7. 3D Printer

    Kapton might work, also some people apply glue (from a glue-stick, not liquid)... Based on other people's experiences, the PEI-sheet should work pretty well, and be much less of a hassle, as all the maintenance it should require is wipe down with IPA to get rid of fingerprints or other crap on the surface. Fine so far, just the first couple of weeks have been pretty demanding, I wasn't expecting that we have to decide on a project so soon and get the design underway that fast. The actual lectures so far have been mostly about general IoT-stuff, so not that interesting for me, but at least I've gotten to pester the teachers with stupid questions about hardware. And ordered parts on the school's tab worth almost the equivalent of what I'm paying for the course The actual project we (hastily) decided upon might be a bit "too much", but we'll see. At least it should be theoretically possible, but there are certain parts that I don't know for sure until I get the components and can make measurements, namely IR-distance measurement between robots for group behavior, while there are lots and lots of IR-distance -sensors, they all work differently than what we had in mind. We're actually measuring the IR-light between one robot lighting an IR-led and the other one measuring the intensity and knowing the direction from where it came (using multiple sensors around the robot chassis perimeter), and which robot was sending it (the sending & receiving of IR-light between robots is synchronized over separate radio-communication, so they take "turns" in lighting up and reading the intensity), they can form a (crude) understanding of their relative placement to each other, and act as a group. Mostly the problems come down to how much power we need to use for the light to carry far enough, as we're using wide-angle lenses (cost & building issues, can't line tens of LED/photodiode or phototransistor -pairs per robot) and the signal might be too weak or get lost in ambient IR-"noise" over further distance. If it's unreadable less than a half a meter away, we might have to come up with a new plan.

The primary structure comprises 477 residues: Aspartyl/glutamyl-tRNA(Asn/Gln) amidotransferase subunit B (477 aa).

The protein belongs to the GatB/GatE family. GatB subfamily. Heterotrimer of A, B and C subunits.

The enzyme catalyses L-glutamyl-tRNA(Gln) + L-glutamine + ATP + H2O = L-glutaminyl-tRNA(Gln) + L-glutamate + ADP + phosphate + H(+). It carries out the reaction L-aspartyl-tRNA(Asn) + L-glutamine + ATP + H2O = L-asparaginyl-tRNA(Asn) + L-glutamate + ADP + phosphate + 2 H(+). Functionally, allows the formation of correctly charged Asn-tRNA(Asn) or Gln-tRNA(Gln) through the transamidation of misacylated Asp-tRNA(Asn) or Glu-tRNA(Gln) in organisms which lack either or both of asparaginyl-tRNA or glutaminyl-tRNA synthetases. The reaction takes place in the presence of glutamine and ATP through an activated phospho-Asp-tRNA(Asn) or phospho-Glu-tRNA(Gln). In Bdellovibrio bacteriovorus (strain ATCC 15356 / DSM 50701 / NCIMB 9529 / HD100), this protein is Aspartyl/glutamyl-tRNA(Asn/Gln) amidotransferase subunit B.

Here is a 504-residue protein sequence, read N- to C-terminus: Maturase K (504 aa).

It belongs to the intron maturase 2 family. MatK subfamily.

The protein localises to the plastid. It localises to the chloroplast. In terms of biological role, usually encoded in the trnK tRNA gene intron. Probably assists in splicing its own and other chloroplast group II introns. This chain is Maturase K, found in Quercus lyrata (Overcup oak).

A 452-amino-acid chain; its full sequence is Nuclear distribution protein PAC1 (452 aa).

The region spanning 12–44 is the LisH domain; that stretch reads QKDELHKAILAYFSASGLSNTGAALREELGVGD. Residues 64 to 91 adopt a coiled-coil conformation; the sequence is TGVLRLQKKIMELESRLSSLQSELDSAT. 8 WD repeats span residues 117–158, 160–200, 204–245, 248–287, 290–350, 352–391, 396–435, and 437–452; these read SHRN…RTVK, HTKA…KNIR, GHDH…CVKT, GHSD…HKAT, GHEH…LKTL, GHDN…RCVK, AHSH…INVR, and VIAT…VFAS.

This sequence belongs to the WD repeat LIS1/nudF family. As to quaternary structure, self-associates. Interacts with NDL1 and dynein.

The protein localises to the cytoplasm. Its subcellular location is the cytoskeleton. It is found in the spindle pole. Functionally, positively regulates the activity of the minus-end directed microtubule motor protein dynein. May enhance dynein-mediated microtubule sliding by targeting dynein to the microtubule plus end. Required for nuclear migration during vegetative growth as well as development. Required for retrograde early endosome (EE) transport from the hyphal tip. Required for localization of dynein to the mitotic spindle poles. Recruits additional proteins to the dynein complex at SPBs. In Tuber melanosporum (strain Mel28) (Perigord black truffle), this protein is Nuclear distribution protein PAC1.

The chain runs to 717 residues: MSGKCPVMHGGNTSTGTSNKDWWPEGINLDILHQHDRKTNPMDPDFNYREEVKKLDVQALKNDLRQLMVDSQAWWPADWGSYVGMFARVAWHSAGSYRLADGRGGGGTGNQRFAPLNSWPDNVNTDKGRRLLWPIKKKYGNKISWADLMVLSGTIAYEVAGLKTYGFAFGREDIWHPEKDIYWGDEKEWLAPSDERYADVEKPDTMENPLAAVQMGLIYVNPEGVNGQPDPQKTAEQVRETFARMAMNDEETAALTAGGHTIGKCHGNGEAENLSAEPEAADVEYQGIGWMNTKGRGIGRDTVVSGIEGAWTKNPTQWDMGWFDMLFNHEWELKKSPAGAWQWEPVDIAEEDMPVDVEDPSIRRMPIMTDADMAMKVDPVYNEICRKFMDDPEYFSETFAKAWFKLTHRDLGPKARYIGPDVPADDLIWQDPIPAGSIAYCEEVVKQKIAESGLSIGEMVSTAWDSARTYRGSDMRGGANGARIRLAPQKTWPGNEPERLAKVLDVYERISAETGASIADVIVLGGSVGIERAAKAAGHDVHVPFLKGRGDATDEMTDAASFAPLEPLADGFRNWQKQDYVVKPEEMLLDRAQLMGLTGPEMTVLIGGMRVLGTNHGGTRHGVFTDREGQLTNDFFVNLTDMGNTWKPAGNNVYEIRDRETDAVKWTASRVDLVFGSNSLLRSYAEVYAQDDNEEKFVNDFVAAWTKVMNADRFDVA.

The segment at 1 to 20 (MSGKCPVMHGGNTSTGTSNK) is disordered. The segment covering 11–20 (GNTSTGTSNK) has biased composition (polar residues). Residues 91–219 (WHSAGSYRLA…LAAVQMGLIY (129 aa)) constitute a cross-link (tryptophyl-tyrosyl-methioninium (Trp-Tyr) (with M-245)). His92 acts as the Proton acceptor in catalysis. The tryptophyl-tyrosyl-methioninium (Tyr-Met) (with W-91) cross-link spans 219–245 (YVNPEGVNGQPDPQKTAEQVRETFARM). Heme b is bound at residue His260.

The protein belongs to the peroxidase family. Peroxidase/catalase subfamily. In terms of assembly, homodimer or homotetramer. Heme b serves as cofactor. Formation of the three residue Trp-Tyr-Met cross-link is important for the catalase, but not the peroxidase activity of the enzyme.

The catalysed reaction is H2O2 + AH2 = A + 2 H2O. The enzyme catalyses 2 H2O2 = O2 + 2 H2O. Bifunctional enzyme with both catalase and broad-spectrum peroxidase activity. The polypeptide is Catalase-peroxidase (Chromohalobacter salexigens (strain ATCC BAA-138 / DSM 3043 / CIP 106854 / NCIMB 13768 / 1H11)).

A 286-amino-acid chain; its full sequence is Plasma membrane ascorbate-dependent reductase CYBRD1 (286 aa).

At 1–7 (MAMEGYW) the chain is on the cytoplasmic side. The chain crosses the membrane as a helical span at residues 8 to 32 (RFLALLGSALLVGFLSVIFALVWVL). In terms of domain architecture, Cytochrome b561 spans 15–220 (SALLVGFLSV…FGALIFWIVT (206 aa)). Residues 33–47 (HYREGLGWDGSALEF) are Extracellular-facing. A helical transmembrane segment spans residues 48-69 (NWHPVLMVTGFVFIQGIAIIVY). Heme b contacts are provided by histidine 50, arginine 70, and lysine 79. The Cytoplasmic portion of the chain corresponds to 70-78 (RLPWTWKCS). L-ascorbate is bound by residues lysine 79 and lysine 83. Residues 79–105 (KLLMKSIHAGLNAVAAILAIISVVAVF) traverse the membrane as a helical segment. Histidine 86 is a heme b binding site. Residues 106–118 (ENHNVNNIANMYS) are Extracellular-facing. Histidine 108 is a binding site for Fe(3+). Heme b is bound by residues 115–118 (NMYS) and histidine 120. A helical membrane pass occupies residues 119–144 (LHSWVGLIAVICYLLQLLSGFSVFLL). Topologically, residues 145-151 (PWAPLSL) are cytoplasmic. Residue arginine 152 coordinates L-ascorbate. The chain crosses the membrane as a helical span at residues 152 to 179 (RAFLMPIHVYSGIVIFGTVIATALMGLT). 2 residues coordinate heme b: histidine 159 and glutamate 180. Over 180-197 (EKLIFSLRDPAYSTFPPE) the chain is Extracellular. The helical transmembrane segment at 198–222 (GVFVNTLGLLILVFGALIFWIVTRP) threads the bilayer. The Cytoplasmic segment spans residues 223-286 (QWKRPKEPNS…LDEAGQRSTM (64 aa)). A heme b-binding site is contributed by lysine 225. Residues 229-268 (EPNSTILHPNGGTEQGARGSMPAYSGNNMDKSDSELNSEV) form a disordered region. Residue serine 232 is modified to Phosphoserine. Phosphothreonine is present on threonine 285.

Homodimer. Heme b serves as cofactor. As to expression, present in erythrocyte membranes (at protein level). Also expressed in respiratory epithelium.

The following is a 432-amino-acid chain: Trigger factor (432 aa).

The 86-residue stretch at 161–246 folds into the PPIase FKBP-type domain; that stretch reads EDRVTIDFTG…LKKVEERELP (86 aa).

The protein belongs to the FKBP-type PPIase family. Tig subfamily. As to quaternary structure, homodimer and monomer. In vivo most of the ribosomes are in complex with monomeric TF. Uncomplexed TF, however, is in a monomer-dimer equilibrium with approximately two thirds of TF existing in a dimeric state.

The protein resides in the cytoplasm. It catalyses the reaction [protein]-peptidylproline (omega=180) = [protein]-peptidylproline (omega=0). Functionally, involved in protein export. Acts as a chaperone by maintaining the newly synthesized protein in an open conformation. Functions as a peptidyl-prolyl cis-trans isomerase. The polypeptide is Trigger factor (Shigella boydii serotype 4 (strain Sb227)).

8. 3D Printer

    Just took a quick photo, but there's really not much to see: The whole thing's encased with plexiglass & an Ikea-table sitting on top of a rotating "pedestal", and the spool sits on top of the casing, feeding through a teflon-tube on the "ceiling". I still haven't figured where to place it in the end, right now it's just filling up the guest bedroom along with my wheels and other stuff... hope that no-one's going to come visit anytime soon Blue painter's tape is used for adhesion for now, I've got a PEI-sheet ( http://reprap.org/wiki/PEI_build_surface ) coming, hopefully that will make working with ABS more easier. There's a heated bed there, but even with that, so far anything I've tried with ABS has failed, usually the base layer doesn't stick and/or the print starts to warp. Not that I've had much time to try things since the first weekend, since I've been pretty swamped with work & school stuff since... A picture of the few prints I made on the first weekend: The smaller ones are earrings, the larger part is a servo-arm. All are made with PLA.
  9. 3D Printer

    Oh yeah, I actually got a 3d-printer... about 20 hours after posting my message on this thread. I pestered my cousin about his experience with his printer, and ended up owning it the next day It's a typical RepRap Prusa -clone, with some additions made later on (like extra fan at the extruder, motor heatsink, some parts to make it more sturdier and housing for the entire thing to keep temperature more even etc). Or more like, was made the new owner, he first asked me if I'd be interested in buying it, and then before I even had said yes or no, he said "either way, I'm bringing it over now". So, now I have a 3D-printer, although I haven't had much time to play around with it since I got it. Getting good quality prints has so far been a bit of a hit and miss, sometimes they come out ok, sometimes everything goes to hell, usually from the very start... ABS seems a lot harder to get right than PLA, also got a spool of PETT, but haven't even tried with it yet. Already got the nozzle so jammed once that I had to take the extruder apart to clean it.